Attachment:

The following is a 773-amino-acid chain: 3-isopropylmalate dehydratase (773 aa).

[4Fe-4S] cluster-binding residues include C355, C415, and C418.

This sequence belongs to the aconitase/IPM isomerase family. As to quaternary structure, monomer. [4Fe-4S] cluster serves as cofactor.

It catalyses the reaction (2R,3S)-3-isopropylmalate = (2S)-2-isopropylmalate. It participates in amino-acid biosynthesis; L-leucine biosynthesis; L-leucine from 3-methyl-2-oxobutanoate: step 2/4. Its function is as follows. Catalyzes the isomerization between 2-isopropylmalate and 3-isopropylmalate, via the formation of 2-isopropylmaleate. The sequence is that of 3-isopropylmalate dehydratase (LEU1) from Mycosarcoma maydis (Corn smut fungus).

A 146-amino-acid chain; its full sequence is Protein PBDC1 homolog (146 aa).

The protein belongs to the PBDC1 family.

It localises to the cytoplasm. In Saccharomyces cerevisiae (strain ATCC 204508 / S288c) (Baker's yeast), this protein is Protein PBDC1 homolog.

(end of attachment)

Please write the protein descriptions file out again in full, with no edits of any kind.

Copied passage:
The following is a 773-amino-acid chain: 3-isopropylmalate dehydratase (773 aa).

[4Fe-4S] cluster-binding residues include C355, C415, and C418.

This sequence belongs to the aconitase/IPM isomerase family. As to quaternary structure, monomer. [4Fe-4S] cluster serves as cofactor.

It catalyses the reaction (2R,3S)-3-isopropylmalate = (2S)-2-isopropylmalate. It participates in amino-acid biosynthesis; L-leucine biosynthesis; L-leucine from 3-methyl-2-oxobutanoate: step 2/4. Its function is as follows. Catalyzes the isomerization between 2-isopropylmalate and 3-isopropylmalate, via the formation of 2-isopropylmaleate. The sequence is that of 3-isopropylmalate dehydratase (LEU1) from Mycosarcoma maydis (Corn smut fungus).

A 146-amino-acid chain; its full sequence is Protein PBDC1 homolog (146 aa).

The protein belongs to the PBDC1 family.

It localises to the cytoplasm. In Saccharomyces cerevisiae (strain ATCC 204508 / S288c) (Baker's yeast), this protein is Protein PBDC1 homolog.